Describe the plan to recruit/enroll the population of interest for the clinical trial, including outreach activities and pre-study assessments of the ability of participating clinical sites to recruit the proposed target number of participants. Describe the plan to meet the study’s retention targets. Include a discussion of strategies for retention of participants, including any methods to maximize flexibility for data collection after baseline (e.g., data collection independent of office visits).

2.7 Study Timeline

Applicants should provide separate project performance timelines for the UG3 planning phase and the UH3 implementation phase of grant period. The UG3 timeline should include the estimated time for completion of each of the UG3 milestones (see "Other Attachments"). UH3 timeline should include the estimated time to: a) open study to enrollment; b) complete data collection; and c) complete final data analysis. Project performance timelines may be refined and finalized in consultation with NIDCR Program Staff at the time of the UG3 phase award and the UH3 phase award, if granted.

Section 3 - Protection and Monitoring Plans

3.3 Data and Safety Monitoring Plan

Describe the study-specific plan to ensure data and safety monitoring, including:

Provide an overall description of the monitoring plan to ensure adherence to the protocol, adequate documentation of the consenting process, and the quality and consistency of administering the study intervention(s).Include methods to monitor study intervention fidelity and systems to record, report and manage exceptions and deviations. If applicable, describe monitoring of participating facilities such as labs or pharmacies for adequate handling and storage of investigational product(s) and study specimens. Describe plans for handling any deficiencies that are uncovered and in cases of serious deficiencies, the appropriate reporting to relevant authorities, including but not limited to the IRB of record, Data and Safety Monitoring Board (DSMB) if one is assigned, FDA if applicable, institutional officials and the NIH.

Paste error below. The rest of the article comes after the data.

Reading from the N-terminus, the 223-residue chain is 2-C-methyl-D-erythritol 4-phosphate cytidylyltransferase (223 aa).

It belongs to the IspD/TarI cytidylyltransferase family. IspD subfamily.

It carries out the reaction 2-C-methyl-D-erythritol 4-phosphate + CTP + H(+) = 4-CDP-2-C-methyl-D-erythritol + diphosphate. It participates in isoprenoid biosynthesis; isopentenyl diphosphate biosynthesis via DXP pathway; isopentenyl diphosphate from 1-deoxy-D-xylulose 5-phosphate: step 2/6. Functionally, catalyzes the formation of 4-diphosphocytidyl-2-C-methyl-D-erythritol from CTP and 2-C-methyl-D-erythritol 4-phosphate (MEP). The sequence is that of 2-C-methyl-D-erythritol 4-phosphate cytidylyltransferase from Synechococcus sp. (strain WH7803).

Describe plans to ensure that validated systems and controls are in place to assure the integrity of the clinical trial data being collected; proposed methods and systems for data collection (e.g., paper or electronic data collection systems), data entry, data verification, data validation and adverse event reporting; and the process for locking the final trial dataset for analyses. Describe the data query process and query frequencies and any planned mitigation strategies in the event of noncompliance with data collection processes. Describe the methods and systems to ensure data confidentiality and subject privacy.

Do not name members of any oversight board in the application. The NIDCR will appoint members of any oversight committees after consultation with the investigators.

Section 4 - Protocol Synopsis

4.3 Statistical Design and Power

In addition to the information requested in the SF424 (R&R) Application Guide instructions, describe the plans for handling missing data.

Section 5 – Other Clinical Trial-related Attachments

5.1 Other Clinical Trial-related Attachments

The application must contain the following two attachments (Schedule of Events, Quality Management Plan), according to the instructions below. The information provided here will be considered by reviewers and is meant to supplement, not duplicate, information provided in the Research Plan or the Study Record: PHS Human Subjects and Clinical Trials Information form. The following documents must be uploaded as separate pdf files with the names indicated below.

1. Schedule of Events. The filename "Schedule of Events" should be used to name this attachment. Applicants are encouraged to use the sample format (Appendix A) in the NIDCR Interventional (Clinical Trial) Protocol Template.